Dark and Wintry Thoughts

Darkness and snow descend.
The clock on the mantelpiece has nothing to recommend.

--W.H. Auden
lame old defender of high culture.

Joy and Peace.

In winter, like many campers, Your Uncle Jerry finds himself a little blue. The snow. The darkness. The neighbors pass by on the street, judging decorations and straining to be cheerful.

There are so many things about winter that care nothing about you. Cold weather’s only purpose is to snuff out your life. The sun has turned away. You hate your boots, and there’s a hole in your glove. At night, the ice weasels sniff at the gaps around the door.

The holidays are all about family, but we both know that relatives are a mixed bag. When you’re a young person, especially, it’s amazing to discover that aunts and uncles can be so completely wrong about who you are.

“Here you go, Buddy. You love the white meat. And LOTS of gravy.”

“No, he hates white meat—don’t you, Buddy. Have some green-bean casserole.”

“What you wanna be when you grow up, kiddo? Stock broker, like me?”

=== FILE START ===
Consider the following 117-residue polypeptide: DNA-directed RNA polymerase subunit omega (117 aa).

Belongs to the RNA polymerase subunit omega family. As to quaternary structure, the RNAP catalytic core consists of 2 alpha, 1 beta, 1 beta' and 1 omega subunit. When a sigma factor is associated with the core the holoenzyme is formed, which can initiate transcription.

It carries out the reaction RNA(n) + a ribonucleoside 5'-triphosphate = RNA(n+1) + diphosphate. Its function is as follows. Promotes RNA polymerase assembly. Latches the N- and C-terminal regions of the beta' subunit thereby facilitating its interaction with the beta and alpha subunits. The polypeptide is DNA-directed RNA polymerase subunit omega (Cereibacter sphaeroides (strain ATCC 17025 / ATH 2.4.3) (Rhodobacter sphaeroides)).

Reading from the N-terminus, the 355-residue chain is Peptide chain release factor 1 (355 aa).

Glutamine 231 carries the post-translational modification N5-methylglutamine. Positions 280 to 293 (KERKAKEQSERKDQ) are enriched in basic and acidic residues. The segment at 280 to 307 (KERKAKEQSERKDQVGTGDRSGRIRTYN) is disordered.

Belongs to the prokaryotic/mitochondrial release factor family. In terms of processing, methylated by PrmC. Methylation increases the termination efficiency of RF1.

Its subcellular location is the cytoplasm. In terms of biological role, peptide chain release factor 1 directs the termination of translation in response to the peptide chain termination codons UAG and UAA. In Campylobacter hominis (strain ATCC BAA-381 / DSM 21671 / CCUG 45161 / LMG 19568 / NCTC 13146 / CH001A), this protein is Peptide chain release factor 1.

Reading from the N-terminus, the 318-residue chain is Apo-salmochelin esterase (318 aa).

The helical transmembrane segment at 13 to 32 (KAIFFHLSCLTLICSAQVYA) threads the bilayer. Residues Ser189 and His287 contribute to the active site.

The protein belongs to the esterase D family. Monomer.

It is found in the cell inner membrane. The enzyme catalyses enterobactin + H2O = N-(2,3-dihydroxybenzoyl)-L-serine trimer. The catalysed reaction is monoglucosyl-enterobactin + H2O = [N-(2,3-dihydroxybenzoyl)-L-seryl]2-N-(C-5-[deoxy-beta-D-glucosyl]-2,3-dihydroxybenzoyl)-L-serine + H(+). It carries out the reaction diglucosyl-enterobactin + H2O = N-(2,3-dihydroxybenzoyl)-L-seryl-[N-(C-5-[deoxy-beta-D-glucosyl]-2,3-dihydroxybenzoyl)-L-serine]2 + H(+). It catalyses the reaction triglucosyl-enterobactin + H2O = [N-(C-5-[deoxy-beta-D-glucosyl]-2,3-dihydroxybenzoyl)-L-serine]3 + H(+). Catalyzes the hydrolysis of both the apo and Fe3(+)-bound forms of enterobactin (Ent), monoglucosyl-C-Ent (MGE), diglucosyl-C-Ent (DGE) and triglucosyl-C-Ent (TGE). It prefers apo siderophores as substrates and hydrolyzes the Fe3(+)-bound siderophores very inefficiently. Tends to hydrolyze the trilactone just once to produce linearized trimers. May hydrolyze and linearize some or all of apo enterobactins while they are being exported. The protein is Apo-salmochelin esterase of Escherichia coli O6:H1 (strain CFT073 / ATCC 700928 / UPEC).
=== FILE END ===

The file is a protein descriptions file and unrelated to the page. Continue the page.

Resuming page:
“Buddy likes music. He wants to be a singer.”

“Give him some of my cranberry relish; he’ll eat that.”

“He’ll eat what he’s told to eat!”

“Oh, like you should talk.”

“Can’t make any money singing, you know. Terrible waste of time.”

“When I was coming up, the kids ate in the kitchen, and they were quiet . . .”

Uncle Jerry understands. It’s the crowd, my friend. The crowd itself makes you lonesome, and this is what your English teacher would call a paradox. (Crowd = Loneliness. Get it? You need to brush up, Camper; school starts again soon.)

Not that long ago, there was one person in your family who really understood. Maybe she was your grandmother, or an older cousin, or maybe that unmarried friend of the family who everybody winked about behind the hand. Unfortunately for you, it’s winter, and that person has died.

Here’s chapter three.

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